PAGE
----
yes, that’s a light

Last week I shared some updates regarding vintage in the kitchen.  We didn’t stop at the furniture and accessories but took it to the lighting too.

flea market style kitchen

The funnel-like object over the dining table started the recycled lighting movement in the kitchen.  This piece has been lighting our meals for over a year now.  I still love its quirk and charm.  And we still have no idea as to what it could have possibly been in a former life.  We assume it belonged on a farm but have no idea.  The mystery continues.  I love to hear guesses.

vintage SERVE letters

Ryan installed a new light where one didn’t exist.  This is essentially a foyer area where the door opens into the room.  We needed lighting to define the space.  We found this galvanized piece at an antique store and both instantly thought “light”.  I know, it’s as if a light went off!  Anyway, it appears to be the top of a cupola and that’s exactly how it was found.  Ryan wired it to serve as a pendant in this space.

cuppola top turned pendant light

Across the room, we replaced the light above the sink.  I love this beautiful rusty structure.  This is a wind turbine/air vent that more than likely came from a barn or commercial building.  It is large and in charge.  Light peeks out of all of the openings casting pretty shadows on the ceiling at night.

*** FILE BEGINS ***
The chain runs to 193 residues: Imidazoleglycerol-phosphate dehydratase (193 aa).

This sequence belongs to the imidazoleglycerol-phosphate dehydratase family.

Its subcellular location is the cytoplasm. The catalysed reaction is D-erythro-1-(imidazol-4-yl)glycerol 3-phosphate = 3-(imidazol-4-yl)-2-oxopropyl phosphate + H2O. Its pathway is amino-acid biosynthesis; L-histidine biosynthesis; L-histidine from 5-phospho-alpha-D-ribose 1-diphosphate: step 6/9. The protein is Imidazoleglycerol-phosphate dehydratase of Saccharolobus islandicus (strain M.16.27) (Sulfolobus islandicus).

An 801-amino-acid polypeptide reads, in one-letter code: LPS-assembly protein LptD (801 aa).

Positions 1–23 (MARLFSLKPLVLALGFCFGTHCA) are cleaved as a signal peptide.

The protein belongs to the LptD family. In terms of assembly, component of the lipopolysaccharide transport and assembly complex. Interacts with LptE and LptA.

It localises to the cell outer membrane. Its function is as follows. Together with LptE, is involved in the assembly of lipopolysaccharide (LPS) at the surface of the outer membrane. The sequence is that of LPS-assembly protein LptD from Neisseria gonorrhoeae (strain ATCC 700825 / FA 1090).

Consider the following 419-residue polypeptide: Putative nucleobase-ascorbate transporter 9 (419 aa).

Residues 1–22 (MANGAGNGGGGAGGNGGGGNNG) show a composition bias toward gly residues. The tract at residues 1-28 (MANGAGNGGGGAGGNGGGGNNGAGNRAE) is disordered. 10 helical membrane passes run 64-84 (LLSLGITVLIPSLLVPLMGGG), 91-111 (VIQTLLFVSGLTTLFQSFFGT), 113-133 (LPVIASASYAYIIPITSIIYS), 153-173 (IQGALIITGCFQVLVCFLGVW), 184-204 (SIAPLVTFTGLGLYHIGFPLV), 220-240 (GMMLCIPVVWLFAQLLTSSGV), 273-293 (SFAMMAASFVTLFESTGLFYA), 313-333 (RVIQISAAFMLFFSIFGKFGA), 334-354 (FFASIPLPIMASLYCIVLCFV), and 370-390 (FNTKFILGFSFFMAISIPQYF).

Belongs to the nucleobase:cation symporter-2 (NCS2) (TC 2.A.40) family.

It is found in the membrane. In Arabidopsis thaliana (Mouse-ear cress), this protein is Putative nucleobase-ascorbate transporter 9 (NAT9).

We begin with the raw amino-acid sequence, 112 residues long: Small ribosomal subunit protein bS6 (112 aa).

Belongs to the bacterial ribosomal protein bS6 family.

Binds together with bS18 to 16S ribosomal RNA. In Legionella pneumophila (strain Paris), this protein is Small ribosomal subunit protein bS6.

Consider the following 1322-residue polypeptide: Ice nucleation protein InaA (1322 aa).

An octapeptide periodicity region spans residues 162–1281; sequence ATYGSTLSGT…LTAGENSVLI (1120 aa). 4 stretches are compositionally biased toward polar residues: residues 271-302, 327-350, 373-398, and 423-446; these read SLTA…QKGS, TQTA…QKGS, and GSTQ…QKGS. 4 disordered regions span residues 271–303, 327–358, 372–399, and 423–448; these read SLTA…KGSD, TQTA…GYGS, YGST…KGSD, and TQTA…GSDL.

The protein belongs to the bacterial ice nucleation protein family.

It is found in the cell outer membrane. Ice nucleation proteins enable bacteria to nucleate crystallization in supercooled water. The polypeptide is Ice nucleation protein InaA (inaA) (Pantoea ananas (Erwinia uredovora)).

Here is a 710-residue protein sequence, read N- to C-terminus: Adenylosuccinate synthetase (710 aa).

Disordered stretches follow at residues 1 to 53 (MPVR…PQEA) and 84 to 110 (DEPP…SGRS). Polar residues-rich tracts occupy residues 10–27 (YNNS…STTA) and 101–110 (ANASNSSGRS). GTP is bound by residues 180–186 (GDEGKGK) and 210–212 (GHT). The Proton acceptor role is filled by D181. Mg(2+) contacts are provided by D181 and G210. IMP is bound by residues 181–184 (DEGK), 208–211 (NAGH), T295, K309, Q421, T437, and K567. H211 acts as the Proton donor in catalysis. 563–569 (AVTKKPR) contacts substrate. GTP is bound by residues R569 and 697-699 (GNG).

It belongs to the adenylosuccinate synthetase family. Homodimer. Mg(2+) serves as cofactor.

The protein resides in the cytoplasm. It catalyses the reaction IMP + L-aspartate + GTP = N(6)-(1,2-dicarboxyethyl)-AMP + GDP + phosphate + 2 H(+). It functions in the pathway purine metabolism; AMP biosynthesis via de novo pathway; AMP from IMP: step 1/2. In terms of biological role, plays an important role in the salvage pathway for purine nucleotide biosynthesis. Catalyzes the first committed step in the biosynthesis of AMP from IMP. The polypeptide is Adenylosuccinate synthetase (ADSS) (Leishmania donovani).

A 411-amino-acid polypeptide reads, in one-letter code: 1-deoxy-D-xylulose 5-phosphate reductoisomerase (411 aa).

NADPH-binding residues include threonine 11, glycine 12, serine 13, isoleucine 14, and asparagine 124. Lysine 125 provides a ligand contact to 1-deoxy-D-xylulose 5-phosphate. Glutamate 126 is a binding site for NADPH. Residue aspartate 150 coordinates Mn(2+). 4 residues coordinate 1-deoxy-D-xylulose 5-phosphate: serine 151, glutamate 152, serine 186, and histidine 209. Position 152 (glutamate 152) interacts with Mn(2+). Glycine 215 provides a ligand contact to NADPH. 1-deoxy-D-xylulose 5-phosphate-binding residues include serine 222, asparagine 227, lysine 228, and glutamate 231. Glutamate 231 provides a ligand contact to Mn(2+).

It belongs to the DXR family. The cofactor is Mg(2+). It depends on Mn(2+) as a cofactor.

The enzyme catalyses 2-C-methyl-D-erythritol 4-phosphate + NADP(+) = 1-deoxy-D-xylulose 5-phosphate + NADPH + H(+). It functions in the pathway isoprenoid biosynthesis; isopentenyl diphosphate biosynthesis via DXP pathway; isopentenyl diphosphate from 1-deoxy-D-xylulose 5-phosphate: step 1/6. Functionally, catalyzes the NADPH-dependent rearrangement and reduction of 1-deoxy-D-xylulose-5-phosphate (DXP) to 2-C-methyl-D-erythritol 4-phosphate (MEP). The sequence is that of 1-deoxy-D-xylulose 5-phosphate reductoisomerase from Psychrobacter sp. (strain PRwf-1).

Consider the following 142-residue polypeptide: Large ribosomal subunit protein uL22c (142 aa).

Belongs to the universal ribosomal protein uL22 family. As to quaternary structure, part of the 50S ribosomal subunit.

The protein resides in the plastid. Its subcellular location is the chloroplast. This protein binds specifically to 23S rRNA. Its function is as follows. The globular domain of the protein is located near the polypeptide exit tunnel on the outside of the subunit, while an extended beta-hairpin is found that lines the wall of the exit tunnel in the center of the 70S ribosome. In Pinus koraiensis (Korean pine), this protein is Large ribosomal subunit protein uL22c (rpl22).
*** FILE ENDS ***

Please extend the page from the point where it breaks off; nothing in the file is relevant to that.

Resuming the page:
wind turbine air vent turned light fixture

Just for fun, the before pictures…

There are still a number of updates and DIY projects to go in this room like making use of the pesky space above the cabinets and replacing the hood.  In the meantime, we’re enjoying the vintage aspects so much more than the dated builder grade choices.  It is fun to push the envelope.  Why not?

wind turbine air vent turned light fixture

More out of the ordinary kitchen projects:

snow way

Finally Cape May county got hit with a snowstorm!  Usually we just get rain or a dusting when winter storms move through the region.  This storm was all ours though, dumping a manageable half-foot Monday night.  The snow quietly enveloped the region – from coast to farmland.  Very exciting.  The tide seemed to slow down just enough to allow the water to freeze under the frigid temperatures.  It is almost unbelievable to see the beach in this state, isn’t it?  Ryan was on feeding duty at the local alpaca farm.  I tagged along to visit the animals who seemed less than impressed with the snow.  Just look at their expressions!

snow at Sunset Beach Cape May-5834

 

field trip

One of the things I love most about living in Cape May is all of the natural beauty around us.  Sure, we have the beach and ocean and, of course, the most fantastic sunsets.  That is a given.  But what many visitors don’t always see is the vast farmland that Cape May possesses.  Many of the farms are on preserved acres of land.  There are vineyards, alpacas, flower farms, vegetables and hens.  Lots of hens.

Beach Plum Farm-4473

Beach Plum Farm-4474

Ryan and I joined the Egg CSA at Beach Plum Farm this year.  It is a 20 week Community Supported Agriculture program where we pick up a dozen fresh eggs straight from the farm.  I look forward to visiting the farm every week and subsequently the hens.  These ladies run a tight ship – looking for snacks and checking out the visitors. I suppose the hen does rule the roost after all.  Beach Plum Farm Hens

Hens